This is an absurd argument.  The only way that de Vries could possibly be seen to be correct is if the only way that we expressed appreciation for “good deeds” was with financial rewards.  No one is denying that many churches played (and play) a positive role post Sandy (and other storms).  This does not entitle them to federal money raised through taxation that they do not participate in.  In fact, and correct me if I am wrong, providing aid in times like this is often a huge part of the mission of many churches.  They were just doing what they were supposed to be doing, according to their own words!  Truthfully, it is hard to argue against this point of de Vries, because his point isn’t really an argument at all.  It is just emotional rhetoric that is easily dismissed.

His fourth point is not much better than his last two.  de Vries writes, “blocking FEMA grants to churches is to pretend to be ignorant of the continuing soul care needed by the many and various victims of Superstorm Sandy.”  There is no plainer way to say this:  Our government is not in the business of “soul care”.  That is the business of religions not governments (at least in this country).  Second, de Vries posits the existence of a “soul” as if it were a real thing.  This is not the time or place for that argument, but prior to any federal money being doled out to “soul care” that conversation must happen.

Once again we find that this point is not really an argument at all.  Once again, we find it to be nothing more than religious rhetoric designed to pull on the heartstrings of his reader.  This will not do.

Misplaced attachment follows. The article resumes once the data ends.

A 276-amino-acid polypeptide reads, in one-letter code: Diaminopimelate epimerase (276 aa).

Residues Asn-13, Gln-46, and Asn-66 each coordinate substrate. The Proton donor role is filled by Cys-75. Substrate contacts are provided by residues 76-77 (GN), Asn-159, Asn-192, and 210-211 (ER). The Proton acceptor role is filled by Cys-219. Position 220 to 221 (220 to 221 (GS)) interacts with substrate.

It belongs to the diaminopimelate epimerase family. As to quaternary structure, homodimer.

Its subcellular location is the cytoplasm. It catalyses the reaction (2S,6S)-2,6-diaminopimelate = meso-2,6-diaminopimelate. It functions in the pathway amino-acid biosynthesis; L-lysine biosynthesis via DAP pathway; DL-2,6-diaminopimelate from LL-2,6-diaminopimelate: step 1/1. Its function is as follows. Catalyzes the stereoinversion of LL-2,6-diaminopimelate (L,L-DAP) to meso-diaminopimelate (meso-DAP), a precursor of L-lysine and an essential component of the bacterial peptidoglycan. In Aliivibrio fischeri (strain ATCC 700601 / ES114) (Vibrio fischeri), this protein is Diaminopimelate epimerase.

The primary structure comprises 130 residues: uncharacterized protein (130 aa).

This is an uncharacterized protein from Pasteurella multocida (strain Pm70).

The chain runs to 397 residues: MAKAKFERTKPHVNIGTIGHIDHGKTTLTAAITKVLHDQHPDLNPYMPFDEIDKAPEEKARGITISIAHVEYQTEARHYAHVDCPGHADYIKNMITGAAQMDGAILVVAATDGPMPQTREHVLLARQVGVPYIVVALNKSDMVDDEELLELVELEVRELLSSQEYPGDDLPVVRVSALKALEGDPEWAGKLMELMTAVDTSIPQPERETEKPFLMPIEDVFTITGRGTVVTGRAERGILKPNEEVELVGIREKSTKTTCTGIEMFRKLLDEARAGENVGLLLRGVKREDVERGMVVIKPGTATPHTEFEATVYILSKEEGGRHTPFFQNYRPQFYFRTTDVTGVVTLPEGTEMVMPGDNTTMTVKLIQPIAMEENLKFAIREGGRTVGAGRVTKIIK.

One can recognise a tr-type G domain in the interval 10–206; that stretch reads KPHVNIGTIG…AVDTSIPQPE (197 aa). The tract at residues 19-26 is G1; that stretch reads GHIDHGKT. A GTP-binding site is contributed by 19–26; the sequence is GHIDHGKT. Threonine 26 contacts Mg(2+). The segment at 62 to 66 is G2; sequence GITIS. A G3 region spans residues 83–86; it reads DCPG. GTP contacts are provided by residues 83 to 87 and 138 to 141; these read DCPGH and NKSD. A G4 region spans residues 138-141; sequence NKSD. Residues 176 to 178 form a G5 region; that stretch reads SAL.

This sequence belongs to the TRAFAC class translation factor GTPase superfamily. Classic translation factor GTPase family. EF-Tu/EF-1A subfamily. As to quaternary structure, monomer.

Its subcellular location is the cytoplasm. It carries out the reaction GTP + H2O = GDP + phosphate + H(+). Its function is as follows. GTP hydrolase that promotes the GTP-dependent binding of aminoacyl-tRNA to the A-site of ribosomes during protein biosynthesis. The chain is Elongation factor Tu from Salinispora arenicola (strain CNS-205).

Tax_The_Churches

In truth, de Vries does not make even one valid point.  His failure to even discuss the tax exemptions of churches makes his article nothing more than religious rhetoric.

The problem that I have with articles like this is the sense of religious privilege.  So many religious leaders, like de Vries, feel that their religions are entitled to a privileged place in society simply because they are religions.  Why in the world should a group (in this case a church) be entitled to federal money—money that we all contribute towards except for them, simply because they are religious?  What gives them that right?  No matter how hard we look for answers to that question, we continuously will find only one.  There is no reason that they should be receiving FEMA money.  It is for this reason, that de Vries cannot levy one serious argument in his entire article.  The notion of Christian privilege must end in this country.  Christianity and its various organizations have every right to exist.  However, it is time that they play on the same field as the rest of us.

Thanks for reading.  I look forward to your comments.

—-John

If you have a blog please feel free to promote it on my “Promote Your Blog” page above.

I invite you to follow me on Twitter @logicalbeing

If you would like to share your story of how you became an atheist, please do that on my “Share your Atheism Story” forum.  Our stories may help to encourage others with similar feelings to know that life is more than just okay without god(s).

If you have not yet checked out Alltop.com’s Atheism Blogs….what are you waiting for?

Atheists: It is Time to Speak Up

Why Religion is “Fair Game” for Criticism

Pic From: http://www.atheistrev.com/2012/03/criticism-dishing-it-out-and-taking-it.html

Pic From: http://www.atheistrev.com/2012/03/criticism-dishing-it-out-and-taking-it.html